We’re all part of an amazing Universe that never ceases to amaze us. Not to mention that more and more astrophysicists are in favor of the idea that a so-called Multiverse could exist, meaning a totality of many universes such as our own.
But let’s stick to what we know for sure. We have this universe of ours, which measures at least 46 billion light-years in its radius. Astronomers had already used the Hubble Space Telescope operated by NASA and the European Space Agency and functioning since three decades ago to uncover all sorts of incredible insights about our nature. But even so, the good ol’ Hubble still manages to leave the world speechless, and a new discovery confirms it.
Cosmic “sword” pierces cloud of dust and gas that surround a protostar
Hubble captures a rare photo of a cosmic “sword” composed of jets of ionized and hot gas that are ejected from the poles of the IRAS 05491+0247 newborn star:
What does astronomy in action look like? Our latest Picture of the Week is the perfect example, featuring a relatively rare celestial phenomenon known as a herbig–haro object.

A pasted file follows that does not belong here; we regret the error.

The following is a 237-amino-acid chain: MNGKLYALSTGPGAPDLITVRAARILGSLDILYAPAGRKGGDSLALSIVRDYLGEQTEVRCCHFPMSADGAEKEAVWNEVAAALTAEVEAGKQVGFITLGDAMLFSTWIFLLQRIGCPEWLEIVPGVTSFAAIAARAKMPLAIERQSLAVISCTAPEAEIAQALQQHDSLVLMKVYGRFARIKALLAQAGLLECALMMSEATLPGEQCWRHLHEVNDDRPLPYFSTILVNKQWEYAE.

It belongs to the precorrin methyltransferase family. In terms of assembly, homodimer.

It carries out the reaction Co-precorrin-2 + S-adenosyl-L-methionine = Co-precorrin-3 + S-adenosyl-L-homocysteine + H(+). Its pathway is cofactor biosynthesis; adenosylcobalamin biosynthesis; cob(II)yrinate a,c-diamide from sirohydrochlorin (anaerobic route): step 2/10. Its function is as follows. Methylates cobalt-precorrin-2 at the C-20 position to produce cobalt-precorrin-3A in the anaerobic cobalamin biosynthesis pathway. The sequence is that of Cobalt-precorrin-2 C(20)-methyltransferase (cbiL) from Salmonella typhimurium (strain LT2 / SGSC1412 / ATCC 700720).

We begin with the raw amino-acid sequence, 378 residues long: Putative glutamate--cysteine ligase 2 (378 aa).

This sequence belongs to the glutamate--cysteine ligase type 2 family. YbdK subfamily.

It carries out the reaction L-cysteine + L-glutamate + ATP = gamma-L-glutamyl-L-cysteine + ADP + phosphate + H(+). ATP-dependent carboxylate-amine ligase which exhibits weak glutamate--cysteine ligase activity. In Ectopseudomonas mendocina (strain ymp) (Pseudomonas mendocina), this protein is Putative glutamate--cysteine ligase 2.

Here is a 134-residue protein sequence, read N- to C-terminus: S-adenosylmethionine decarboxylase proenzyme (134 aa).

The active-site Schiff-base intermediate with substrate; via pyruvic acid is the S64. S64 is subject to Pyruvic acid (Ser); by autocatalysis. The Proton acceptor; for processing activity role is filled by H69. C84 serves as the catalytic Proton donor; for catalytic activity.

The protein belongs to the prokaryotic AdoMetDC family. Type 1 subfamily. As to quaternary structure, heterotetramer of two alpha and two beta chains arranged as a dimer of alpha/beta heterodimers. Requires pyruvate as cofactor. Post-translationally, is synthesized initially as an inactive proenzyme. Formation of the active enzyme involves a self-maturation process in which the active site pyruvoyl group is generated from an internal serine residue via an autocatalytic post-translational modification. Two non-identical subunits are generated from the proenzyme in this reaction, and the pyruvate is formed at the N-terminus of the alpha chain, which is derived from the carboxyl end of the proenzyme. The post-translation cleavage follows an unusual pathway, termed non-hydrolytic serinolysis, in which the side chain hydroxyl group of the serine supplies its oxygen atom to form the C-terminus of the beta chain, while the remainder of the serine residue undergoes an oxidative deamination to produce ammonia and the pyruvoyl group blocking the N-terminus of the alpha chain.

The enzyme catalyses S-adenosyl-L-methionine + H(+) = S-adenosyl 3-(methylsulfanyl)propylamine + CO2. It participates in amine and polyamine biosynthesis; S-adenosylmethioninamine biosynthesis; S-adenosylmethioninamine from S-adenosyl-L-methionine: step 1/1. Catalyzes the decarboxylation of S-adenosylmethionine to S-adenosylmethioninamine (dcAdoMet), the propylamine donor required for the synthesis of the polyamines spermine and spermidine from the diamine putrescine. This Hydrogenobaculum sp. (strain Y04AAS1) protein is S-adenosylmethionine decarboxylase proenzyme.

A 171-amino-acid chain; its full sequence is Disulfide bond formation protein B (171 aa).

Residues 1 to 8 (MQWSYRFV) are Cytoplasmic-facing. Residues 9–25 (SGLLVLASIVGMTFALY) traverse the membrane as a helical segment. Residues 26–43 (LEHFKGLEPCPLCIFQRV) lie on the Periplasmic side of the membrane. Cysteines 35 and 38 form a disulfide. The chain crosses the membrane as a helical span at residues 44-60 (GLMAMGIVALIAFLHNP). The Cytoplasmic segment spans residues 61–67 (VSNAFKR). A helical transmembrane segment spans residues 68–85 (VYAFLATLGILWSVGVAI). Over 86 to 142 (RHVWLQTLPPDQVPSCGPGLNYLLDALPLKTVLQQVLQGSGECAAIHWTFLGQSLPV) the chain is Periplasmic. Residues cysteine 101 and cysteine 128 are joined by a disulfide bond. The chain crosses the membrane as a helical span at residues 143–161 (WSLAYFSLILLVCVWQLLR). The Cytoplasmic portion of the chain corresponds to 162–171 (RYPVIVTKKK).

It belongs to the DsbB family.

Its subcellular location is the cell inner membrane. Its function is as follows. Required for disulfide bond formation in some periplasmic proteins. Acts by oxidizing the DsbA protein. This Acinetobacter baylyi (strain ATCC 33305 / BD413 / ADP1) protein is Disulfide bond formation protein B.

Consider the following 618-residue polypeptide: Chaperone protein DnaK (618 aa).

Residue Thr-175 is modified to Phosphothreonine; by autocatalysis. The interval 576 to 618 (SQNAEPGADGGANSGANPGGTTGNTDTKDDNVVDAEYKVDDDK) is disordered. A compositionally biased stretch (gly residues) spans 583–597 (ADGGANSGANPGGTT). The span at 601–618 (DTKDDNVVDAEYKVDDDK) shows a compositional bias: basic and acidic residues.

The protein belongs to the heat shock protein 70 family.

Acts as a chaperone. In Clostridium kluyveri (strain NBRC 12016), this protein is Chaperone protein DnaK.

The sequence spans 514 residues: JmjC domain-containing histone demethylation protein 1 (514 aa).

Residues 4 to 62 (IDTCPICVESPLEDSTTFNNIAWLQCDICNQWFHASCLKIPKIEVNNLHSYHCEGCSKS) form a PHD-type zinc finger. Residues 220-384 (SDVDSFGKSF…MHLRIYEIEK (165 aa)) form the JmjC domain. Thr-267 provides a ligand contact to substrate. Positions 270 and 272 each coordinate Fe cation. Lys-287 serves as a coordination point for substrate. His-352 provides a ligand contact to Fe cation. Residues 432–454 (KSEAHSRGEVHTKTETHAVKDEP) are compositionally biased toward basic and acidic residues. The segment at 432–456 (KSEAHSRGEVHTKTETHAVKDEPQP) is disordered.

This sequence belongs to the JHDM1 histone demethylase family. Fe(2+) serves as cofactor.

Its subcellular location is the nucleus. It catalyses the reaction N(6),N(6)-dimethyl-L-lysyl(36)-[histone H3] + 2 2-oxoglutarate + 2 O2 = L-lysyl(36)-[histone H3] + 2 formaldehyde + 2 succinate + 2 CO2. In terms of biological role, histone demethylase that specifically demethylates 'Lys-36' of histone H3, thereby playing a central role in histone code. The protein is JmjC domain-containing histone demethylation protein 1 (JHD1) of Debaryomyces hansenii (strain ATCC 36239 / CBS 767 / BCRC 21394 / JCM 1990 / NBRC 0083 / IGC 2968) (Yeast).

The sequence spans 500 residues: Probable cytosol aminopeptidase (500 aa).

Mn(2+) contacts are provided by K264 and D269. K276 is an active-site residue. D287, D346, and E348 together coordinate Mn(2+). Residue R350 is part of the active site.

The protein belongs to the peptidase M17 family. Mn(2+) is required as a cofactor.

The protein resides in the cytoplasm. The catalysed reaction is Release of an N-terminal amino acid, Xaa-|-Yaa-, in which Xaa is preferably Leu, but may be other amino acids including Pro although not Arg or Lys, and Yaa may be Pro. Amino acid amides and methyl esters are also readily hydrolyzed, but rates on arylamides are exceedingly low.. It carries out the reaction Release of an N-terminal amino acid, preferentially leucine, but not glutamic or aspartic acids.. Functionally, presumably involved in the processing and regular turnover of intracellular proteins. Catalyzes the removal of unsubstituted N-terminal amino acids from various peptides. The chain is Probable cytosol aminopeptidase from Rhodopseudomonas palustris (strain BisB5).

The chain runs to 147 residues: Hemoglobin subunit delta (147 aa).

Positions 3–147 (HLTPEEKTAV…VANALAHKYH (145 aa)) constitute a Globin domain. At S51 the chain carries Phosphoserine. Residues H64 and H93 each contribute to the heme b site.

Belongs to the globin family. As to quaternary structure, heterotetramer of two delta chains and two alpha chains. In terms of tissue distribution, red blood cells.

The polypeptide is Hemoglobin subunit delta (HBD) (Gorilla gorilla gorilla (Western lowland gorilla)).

— HUBBLE (@HUBBLE_space) August 30, 2021
The unusual phenomenon is known as a Herbig-Haro object, and the one from the picture above is located roughly 1,300 light-years away from Earth in the Orion constellation.
In a description of the image, officials of the ESA wrote:
Herbig-Haro objects actually release a lot of light at optical wavelengths, but they are difficult to observe because their surrounding dust and gas absorb much of the visible light.
After three decades of activity, Hubble will finally be replaced with another telescope in a few months. Known as the James Webb Space Telescope, we’re talking about a next-generation tool that aims to uncover valuable secrets about galaxies and stars.
After plenty of delays, Webb, meaning the successor of Hubble, is supposed o launch this November if everything goes as planned.